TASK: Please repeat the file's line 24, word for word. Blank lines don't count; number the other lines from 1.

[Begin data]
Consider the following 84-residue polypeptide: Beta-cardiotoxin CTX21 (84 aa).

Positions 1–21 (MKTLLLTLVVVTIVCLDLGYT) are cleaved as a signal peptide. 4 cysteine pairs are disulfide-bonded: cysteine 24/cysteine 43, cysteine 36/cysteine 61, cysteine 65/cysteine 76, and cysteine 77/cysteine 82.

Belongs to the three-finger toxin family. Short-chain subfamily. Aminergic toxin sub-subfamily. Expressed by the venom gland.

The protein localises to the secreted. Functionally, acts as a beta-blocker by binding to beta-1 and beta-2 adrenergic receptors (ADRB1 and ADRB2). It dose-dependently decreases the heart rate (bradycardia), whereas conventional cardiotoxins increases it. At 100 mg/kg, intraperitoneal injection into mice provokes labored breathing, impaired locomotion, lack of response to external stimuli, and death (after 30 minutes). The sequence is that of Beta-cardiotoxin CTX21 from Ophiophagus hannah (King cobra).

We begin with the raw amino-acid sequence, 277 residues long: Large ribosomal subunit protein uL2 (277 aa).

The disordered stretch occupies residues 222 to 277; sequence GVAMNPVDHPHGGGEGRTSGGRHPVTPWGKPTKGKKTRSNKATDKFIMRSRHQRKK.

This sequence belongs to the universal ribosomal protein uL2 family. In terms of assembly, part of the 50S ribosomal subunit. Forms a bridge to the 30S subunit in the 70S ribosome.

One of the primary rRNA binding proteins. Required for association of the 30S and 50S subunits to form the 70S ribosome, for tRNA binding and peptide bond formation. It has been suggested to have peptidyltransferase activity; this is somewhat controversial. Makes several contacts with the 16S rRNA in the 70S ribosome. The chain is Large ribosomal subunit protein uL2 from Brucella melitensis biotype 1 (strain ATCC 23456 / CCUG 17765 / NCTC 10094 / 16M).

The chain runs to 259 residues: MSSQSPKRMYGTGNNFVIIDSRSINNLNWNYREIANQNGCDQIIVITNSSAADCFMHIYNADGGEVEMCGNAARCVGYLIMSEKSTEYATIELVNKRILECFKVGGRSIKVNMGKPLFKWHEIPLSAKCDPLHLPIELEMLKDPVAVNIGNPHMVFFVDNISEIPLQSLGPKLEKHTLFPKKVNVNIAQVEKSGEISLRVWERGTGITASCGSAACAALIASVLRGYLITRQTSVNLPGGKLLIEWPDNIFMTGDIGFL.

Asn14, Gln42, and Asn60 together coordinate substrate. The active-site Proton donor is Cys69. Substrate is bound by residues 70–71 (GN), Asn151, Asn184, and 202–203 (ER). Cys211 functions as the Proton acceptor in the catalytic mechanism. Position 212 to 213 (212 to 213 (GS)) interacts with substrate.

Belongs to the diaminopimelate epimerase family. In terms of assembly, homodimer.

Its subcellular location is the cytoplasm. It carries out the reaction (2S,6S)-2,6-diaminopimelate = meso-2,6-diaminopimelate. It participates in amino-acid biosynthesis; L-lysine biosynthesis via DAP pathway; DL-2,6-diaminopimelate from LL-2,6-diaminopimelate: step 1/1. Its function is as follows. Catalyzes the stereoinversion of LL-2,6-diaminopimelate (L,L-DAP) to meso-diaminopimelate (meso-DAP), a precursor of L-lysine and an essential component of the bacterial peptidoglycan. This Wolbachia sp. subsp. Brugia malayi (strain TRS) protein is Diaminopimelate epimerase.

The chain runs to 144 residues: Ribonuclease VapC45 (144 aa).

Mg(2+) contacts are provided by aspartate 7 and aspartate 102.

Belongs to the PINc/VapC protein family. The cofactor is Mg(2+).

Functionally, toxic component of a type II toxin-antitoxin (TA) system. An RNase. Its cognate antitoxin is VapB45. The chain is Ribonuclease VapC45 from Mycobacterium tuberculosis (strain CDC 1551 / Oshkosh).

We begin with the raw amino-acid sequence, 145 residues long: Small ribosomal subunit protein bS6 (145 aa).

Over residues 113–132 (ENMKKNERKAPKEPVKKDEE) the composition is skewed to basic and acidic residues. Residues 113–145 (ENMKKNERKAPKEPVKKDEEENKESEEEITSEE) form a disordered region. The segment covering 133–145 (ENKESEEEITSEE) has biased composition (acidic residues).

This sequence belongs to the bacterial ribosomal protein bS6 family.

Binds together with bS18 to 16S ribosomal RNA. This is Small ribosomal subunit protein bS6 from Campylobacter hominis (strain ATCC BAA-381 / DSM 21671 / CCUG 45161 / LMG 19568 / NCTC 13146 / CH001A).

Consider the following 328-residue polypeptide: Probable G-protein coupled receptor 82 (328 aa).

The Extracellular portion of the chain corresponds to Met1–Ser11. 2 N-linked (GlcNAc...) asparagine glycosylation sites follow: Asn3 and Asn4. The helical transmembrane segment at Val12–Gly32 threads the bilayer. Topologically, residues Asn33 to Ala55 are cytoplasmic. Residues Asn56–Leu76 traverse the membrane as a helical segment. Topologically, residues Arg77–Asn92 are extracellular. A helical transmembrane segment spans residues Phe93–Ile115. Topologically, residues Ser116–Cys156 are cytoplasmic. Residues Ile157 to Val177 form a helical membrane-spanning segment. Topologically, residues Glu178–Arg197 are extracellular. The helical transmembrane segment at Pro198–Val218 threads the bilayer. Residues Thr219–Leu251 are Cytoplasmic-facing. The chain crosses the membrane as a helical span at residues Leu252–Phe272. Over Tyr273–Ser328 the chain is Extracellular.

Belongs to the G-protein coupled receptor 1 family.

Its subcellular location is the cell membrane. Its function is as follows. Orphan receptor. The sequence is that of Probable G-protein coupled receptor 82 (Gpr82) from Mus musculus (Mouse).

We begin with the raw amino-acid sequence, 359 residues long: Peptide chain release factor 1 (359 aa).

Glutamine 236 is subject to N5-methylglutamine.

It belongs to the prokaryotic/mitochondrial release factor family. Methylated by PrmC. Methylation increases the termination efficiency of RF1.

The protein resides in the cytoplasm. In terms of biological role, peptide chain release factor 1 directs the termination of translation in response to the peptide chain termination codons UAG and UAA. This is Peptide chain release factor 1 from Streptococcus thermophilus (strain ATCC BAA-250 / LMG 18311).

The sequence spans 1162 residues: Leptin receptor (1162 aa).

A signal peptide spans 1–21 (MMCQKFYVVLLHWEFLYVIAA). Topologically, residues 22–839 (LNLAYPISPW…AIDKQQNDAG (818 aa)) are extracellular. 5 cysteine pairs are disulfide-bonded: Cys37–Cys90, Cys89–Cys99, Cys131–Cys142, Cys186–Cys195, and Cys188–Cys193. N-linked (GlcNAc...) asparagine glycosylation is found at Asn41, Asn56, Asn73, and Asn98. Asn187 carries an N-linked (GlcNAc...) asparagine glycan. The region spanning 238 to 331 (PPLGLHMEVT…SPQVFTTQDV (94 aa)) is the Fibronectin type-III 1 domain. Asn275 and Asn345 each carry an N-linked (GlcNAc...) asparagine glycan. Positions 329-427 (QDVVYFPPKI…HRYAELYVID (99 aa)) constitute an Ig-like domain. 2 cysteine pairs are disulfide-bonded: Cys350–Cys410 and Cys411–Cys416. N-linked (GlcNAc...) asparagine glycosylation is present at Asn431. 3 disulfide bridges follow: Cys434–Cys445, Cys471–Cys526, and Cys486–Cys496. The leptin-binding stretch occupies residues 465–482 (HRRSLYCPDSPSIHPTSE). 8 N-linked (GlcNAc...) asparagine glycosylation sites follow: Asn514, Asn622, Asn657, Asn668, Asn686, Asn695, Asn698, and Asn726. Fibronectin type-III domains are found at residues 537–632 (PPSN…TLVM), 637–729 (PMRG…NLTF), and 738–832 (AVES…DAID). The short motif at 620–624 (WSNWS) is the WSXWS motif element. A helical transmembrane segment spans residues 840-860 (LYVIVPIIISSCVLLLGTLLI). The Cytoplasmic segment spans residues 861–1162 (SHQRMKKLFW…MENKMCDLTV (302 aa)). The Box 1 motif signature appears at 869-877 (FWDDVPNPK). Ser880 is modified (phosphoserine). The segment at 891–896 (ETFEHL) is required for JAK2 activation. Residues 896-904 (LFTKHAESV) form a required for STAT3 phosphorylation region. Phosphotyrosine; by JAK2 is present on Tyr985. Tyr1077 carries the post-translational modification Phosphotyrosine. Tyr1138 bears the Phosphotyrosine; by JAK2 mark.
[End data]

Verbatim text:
Its subcellular location is the cell membrane. Its function is as follows. Orphan receptor. The sequence is that of Probable G-protein coupled receptor 82 (Gpr82) from Mus musculus (Mouse).